Here in Brazil, and probably in other countries where worrying about phone call and SMS costs are not a thing of the past (I believe China is like that as well) the standard cell phone plan is a “free unlimited calls to people using the same carrier, expensive per-minute calls to everyone else” type deal. So it’s not uncommon for people to have two different phones with SIM cards from different carriers for purely economic reasons. It’s also quite common to ask people for their carrier along with their number so you know how expensive it would be to call them and plan accordingly. Capitalism!

The cost of texting isn’t important because everyone switched to WhatsApp as a free SMS alternative.


I solve the problem of not mixing my separate social media accounts by not having any social media accounts.


You ever try to do a line of coke off a flip phone??


That is a good reason, but isn’t the explanation in the countries I am thinking about. Still: thanks for the reminder, it explains why Chinese phones usually can use two sim cards.

1 Like

Also, companies are increasingly having employees install spyware (airwatch et al) on the phones that can access corporate email and networks.


I don’t quite understand what airwatch does but it sounds fishy.

It’s basically a centralized way to remote lock, wipe, and randomly screenshot/inventory your phone/laptop/etc. among other things.


Work and personal are 2 separate things. Doing work things on the personal phone, a smart phone doubly so is a big security risk.


A few scenarios I’m aware of:

  • Salesperson or otherwise outbound corporate employee have a second work phone.
  • Same case can apply to certain independent or freelance workers or people with multiple jobs. One person I know has three phones, one for each of two businesses he runs and one personal phone.
  • In some cases it is people who are firewalling different aspects of their lives: family vs work vs stuff that neither family nor work should know about.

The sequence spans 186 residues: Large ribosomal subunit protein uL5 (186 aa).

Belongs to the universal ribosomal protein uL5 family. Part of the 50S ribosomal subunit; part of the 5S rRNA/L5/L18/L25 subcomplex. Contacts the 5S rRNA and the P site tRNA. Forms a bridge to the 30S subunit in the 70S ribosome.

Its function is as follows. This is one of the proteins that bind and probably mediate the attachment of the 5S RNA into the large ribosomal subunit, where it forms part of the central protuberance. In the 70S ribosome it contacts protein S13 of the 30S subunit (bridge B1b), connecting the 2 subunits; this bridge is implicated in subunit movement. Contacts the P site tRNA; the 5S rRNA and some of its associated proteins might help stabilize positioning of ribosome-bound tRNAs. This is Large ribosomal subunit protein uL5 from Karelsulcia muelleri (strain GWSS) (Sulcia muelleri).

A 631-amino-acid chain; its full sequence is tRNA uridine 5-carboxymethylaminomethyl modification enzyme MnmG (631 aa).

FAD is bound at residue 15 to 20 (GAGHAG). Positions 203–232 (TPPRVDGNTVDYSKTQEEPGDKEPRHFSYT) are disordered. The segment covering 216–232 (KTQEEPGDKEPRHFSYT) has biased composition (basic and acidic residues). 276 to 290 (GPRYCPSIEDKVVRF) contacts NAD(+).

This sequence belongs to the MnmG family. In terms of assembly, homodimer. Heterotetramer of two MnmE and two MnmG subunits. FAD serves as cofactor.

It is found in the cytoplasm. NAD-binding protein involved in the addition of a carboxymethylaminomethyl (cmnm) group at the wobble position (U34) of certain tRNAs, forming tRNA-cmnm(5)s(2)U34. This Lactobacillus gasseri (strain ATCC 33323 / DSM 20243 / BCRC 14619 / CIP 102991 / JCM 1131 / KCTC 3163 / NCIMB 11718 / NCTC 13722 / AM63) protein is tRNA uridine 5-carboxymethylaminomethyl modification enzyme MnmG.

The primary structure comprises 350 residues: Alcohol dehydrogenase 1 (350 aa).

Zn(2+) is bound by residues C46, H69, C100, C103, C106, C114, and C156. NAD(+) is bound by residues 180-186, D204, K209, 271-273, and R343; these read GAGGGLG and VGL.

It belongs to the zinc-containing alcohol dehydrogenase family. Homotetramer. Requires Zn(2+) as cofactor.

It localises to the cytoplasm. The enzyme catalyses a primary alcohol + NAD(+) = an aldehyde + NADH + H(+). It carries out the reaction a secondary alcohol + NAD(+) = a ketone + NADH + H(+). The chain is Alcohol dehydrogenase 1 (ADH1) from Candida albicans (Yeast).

@JonBristow (and @AndreStmaur) AirWatch and other mobile device management software are essential tools from the corporate security POV. If a mobile phone contains address book information of internal employee names and phone numbers, in Japan and parts of Europe that qualifies as “Personal Data” and absofreakinlutely has to be able to be managed/protected from unauthorized access. If the mobile device has corporate data or even access to corporate data, again absofreakinlutely it needs to be remotely managable. Another case is the desire to prevent unauthorized software from being installed on company hardware.

Calling MDM kit “spyware” is rather disingenuous if its not your phone that its deployed on.


Yes, but it’s not widely discussed. Mostly it’s because people want a reliable persistent number that they can, for whatever reason, give to people whom they don’t trust enough to give their primary cell phone number to. There are other reasons, but that seems the most common. Disclaimer, my opinion is based on anecdotal experience and not comprehensive study.

When the company expects you to BYOD, it’s definitely spyware.

EDIT: I mean, I get WHY, but the fact that a lot of them can keylog/screenshot at a human admins request makes it way more untrustworthy. it’s only a couple steps away from the badges that record speech and gps data.